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Ref: Texas evacuation plans call on partnership with oil companies


Officials hope plan will stop hurricane evacuation fuel headaches

© 2007 The Associated Press

HOUSTON — State leaders and oil company executives hope their plan to improve gasoline delivery during hurricanes will greatly reduce the sight of stranded motorists and shuttered gas stations during storm evacuations.

Until Hurricane Rita in 2005 flooded Texas highways with 3.6 million fleeing residents, fuel supply wasn't a part of the state's nearly 200-page evacuation plan.

Damaged production platforms and evacuated refineries left the oil industry vulnerable to the crush in demand for gasoline during the evacuation. Motorists used up just about every drop of gas available in Houston and the surrounding area.

Jack E. Little, the former Shell Oil Co. president and CEO tapped by Gov. Rick Perry to oversee his Evacuation, Transportation and Logistics task force, said the state lacked a plan to keep pumps full.

"What we know now is there was no fuel plan," Little said. "Every company was on their own. The problem arose when the voluntary evacuation was overlaid on top of the mandatory evacuation and the roads were clogged."

After Rita, state disaster officials and oil executives of some of the biggest companies in the industry — Shell, Citgo, Chevron, Valero, ConocoPhillips, Exxon Mobil and Marathon — met to craft a fuel delivery plan in times of hurricanes.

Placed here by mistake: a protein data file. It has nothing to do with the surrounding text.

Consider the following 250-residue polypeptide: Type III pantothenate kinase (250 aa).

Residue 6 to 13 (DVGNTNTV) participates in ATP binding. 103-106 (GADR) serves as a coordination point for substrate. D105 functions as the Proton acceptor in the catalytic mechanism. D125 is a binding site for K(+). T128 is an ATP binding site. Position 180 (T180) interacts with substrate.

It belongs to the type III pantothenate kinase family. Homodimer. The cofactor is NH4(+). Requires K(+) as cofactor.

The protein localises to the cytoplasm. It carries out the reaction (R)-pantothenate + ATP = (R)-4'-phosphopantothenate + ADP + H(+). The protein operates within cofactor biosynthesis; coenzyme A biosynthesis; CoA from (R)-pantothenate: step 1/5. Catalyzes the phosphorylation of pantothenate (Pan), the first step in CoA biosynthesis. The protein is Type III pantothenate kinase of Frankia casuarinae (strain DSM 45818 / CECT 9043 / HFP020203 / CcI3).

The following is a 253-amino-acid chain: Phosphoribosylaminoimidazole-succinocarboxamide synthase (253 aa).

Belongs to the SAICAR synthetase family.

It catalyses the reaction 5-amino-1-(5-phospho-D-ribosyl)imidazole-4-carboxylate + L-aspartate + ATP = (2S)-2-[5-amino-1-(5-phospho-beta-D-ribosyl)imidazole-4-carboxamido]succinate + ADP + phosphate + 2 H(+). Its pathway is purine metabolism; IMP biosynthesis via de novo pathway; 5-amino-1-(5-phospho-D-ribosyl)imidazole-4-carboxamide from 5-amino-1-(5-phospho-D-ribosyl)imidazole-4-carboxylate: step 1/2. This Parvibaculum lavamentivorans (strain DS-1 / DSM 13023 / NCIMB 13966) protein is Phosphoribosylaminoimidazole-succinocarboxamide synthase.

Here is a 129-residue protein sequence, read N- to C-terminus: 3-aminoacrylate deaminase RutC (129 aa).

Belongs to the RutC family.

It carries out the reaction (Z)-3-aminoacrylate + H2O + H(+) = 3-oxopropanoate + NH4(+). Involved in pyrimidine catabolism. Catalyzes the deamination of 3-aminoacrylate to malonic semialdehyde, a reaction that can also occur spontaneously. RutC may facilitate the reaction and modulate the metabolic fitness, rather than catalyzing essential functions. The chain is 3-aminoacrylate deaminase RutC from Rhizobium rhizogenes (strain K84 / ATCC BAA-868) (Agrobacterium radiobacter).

The task force set a series of benchmarks, including:

_ Gas stations will no longer operate with storage tanks that are half-full or less during an evacuation.

_ When storm winds are five days from the Texas shore, fuel trucks will be filled, positioned in preselected staging areas and directed to gas stations along the coast. Their underground tanks will be filled to the 65 percent mark.

_ When storm winds are two days away, fuel distribution will move from the coastline to stations along the state's key northern and western evacuation routes.

_ Once the storm passes, efforts will focus on redirecting distribution in coastal cities, so people will have fuel for work and generators when they return.

_ Officials are using the state's electronic highway signs to inform Gulf Coast residents that hurricane season is under way and they should keep their tanks at least half-full at all times.

_ The messages on the signs will inform drivers to fill up immediately as storms get closer.

_ Buses transporting the elderly and disabled will move out of a hurricane zone more quickly, reducing gridlock and the potential for health issues for those aboard.

The new plan does not include a free-fuel program.

"Emergency-assistance vehicles will only give fuel to those who have run out of fuel," said Scott Alley, the Texas Department of Transportation's emergency management coordinator.

The department has contracted for extra fuel to assist stranded motorists during storms and identified 17 rest stops along evacuation paths where state employees will be stationed to answer motorists' questions.

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